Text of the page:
Several years ago, I was asked to write a humor article for our local paper. I had the task of writing every week for many years. Sadly, like most local publications, the paper was discontinued. The good news is that I have profited financially and used those articles for many other purposes: speeches, blogs, magazine articles, Sirius XM Comedy, Pandora, original parodies and most recently a best-selling book on Amazon. This humble beginning has helped me write personal development books and also helped me position myself as a funny speaker. So how do you write funny stuff?
1-Keep a Journal
If you hear something funny or inspirational, write I down. I have notes on my phone, church bulletin, slips of paper; you name it. Don’t hesitate to make notes because you may miss a really great humorous story.
2-Write, Write and Write Some More
Never miss the chance to write a blog, article, or copy for speech material. You will develop your skills, funnier words and sharpen your craft on paper and on the platform. The more you think through a story, the funnier it can be. Changing descriptive words and the power of the punctuation, can make a story come to life. FunnierU, a wonderful group of comedian friends, shared the method comedians use to add more comedy. Make a grid and at the top across the page write your topic. Make five columns for the following: people, places, phrases, things, and words. Brainstorm the topic into these categories and think if there is an opposite for any of these words. It works!
3- Have a Funny Friend
Patrick Henry, fellow musician and comedian is my funny friend. We talk almost weekly and run things by each other. I trust Patrick’s humor eye for written material and platform delivery. We are honest with each other and brainstorm together.
4-Break Some Rules-Have Fun!
Local accents, and made-up words are an effective way to write unique articles filled with local humor. Here is an article from my book, “Bury Me With My Pearls.”
I Gave Up Wal-Mart for Lent
Living in Johnston, South Carolina, makes going to Wal-Mart a treat. I’ve admitted many times that I love Wal-Mart so much, I gave it up for Lent. When you give something up for Lent you have to replace it, so during the Holy Season I shop at a smaller store named Fred’s. This store is the love child of Wal-Mart and Family Dollar. One day as I waited in the Wal-Mart checkout line, I noticed the people in front of me were aggravated. The checkout guy was the reason. He had everything pierced you could possibly have pierced. He had a safety pin above his eyebrow, a metal spike through his cheek, and enough rings above the other eyebrow to hold a small shower curtain. I wanted to ask him to unhook the safety pin over his eye just to see if his eyebrow would fall off. The guy had so much metal on his face a series of questions ran through my mind: If you ran real fast would you whistle? Is your name Pierce? Did you fall into a tackle box? I enjoyed thinking of funny questions as I watched the people in front of me—they obviously had no sense of humor. I placed the space bar on the belt between my merchandise and the person checking out in front of me. When my turn came, “Pierce” started to scan the space bar. I just stood there thinking, You’ve got to be kidding. Is your brain pierced? The magic continued, “Where’d you git this frommm?” he said. I could hardly understand him. He had a huge silver-colored ball lodged in the middle of his tongue. I thought, Did he lick that tackle box when he fell into it? But I said, “Uh, I don’t believe I want that space bar.” Some people would have lost their temper, and hey, why not? After all Wal-Mart is an acceptable place to pitch a hissy fit. Instead, I chose humor. What if I had unleashed my anger? How would that have affected the rest of my day? Laughing is a much better option. And I also reminded myself of the way I looked when I was that age.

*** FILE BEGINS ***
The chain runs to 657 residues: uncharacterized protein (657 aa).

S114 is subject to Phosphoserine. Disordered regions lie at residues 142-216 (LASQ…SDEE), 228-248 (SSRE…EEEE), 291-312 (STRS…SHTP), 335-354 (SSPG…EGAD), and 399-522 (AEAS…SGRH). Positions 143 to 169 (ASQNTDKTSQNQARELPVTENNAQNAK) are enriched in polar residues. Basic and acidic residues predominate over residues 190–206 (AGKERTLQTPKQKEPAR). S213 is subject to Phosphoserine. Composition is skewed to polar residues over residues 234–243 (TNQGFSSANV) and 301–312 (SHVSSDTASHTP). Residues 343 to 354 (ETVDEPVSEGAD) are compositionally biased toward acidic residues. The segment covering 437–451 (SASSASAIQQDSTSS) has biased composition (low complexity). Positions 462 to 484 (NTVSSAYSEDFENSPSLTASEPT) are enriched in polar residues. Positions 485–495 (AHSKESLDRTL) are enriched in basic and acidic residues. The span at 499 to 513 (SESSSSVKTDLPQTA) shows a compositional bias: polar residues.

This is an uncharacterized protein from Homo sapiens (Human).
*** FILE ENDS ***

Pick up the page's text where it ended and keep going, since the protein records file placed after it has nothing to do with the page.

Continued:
Enjoy my writer/speaker interview with Alton Gansky. Jane Herlong’s Writer Interview